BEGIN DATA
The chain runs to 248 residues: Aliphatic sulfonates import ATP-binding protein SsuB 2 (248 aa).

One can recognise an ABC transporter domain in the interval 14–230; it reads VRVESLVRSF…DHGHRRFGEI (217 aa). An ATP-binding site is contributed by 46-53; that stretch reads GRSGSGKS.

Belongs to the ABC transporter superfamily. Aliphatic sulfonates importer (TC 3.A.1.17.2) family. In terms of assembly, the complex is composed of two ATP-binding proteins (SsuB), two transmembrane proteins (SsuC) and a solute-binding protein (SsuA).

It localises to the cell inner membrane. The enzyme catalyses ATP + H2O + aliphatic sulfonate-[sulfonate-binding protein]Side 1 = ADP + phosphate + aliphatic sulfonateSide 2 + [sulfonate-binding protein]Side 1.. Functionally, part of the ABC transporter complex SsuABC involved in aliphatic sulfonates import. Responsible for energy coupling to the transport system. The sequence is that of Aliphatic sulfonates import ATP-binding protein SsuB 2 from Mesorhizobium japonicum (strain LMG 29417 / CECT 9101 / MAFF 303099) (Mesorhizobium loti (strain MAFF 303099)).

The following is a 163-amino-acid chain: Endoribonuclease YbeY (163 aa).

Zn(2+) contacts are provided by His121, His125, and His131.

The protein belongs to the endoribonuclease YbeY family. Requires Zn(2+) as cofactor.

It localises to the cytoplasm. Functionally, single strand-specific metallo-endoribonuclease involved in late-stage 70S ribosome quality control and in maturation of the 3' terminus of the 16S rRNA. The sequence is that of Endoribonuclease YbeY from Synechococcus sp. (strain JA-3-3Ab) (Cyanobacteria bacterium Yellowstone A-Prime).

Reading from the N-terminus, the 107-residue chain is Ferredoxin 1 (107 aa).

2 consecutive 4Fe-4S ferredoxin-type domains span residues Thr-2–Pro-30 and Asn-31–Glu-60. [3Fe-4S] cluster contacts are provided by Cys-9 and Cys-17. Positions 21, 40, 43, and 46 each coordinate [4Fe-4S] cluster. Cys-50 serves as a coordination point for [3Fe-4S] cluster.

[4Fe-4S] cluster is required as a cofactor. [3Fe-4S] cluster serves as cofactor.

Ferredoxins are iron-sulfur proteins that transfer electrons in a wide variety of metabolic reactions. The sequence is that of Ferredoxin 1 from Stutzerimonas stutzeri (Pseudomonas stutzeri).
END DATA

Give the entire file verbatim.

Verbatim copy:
The chain runs to 248 residues: Aliphatic sulfonates import ATP-binding protein SsuB 2 (248 aa).

One can recognise an ABC transporter domain in the interval 14–230; it reads VRVESLVRSF…DHGHRRFGEI (217 aa). An ATP-binding site is contributed by 46-53; that stretch reads GRSGSGKS.

Belongs to the ABC transporter superfamily. Aliphatic sulfonates importer (TC 3.A.1.17.2) family. In terms of assembly, the complex is composed of two ATP-binding proteins (SsuB), two transmembrane proteins (SsuC) and a solute-binding protein (SsuA).

It localises to the cell inner membrane. The enzyme catalyses ATP + H2O + aliphatic sulfonate-[sulfonate-binding protein]Side 1 = ADP + phosphate + aliphatic sulfonateSide 2 + [sulfonate-binding protein]Side 1.. Functionally, part of the ABC transporter complex SsuABC involved in aliphatic sulfonates import. Responsible for energy coupling to the transport system. The sequence is that of Aliphatic sulfonates import ATP-binding protein SsuB 2 from Mesorhizobium japonicum (strain LMG 29417 / CECT 9101 / MAFF 303099) (Mesorhizobium loti (strain MAFF 303099)).

The following is a 163-amino-acid chain: Endoribonuclease YbeY (163 aa).

Zn(2+) contacts are provided by His121, His125, and His131.

The protein belongs to the endoribonuclease YbeY family. Requires Zn(2+) as cofactor.

It localises to the cytoplasm. Functionally, single strand-specific metallo-endoribonuclease involved in late-stage 70S ribosome quality control and in maturation of the 3' terminus of the 16S rRNA. The sequence is that of Endoribonuclease YbeY from Synechococcus sp. (strain JA-3-3Ab) (Cyanobacteria bacterium Yellowstone A-Prime).

Reading from the N-terminus, the 107-residue chain is Ferredoxin 1 (107 aa).

2 consecutive 4Fe-4S ferredoxin-type domains span residues Thr-2–Pro-30 and Asn-31–Glu-60. [3Fe-4S] cluster contacts are provided by Cys-9 and Cys-17. Positions 21, 40, 43, and 46 each coordinate [4Fe-4S] cluster. Cys-50 serves as a coordination point for [3Fe-4S] cluster.

[4Fe-4S] cluster is required as a cofactor. [3Fe-4S] cluster serves as cofactor.

Ferredoxins are iron-sulfur proteins that transfer electrons in a wide variety of metabolic reactions. The sequence is that of Ferredoxin 1 from Stutzerimonas stutzeri (Pseudomonas stutzeri).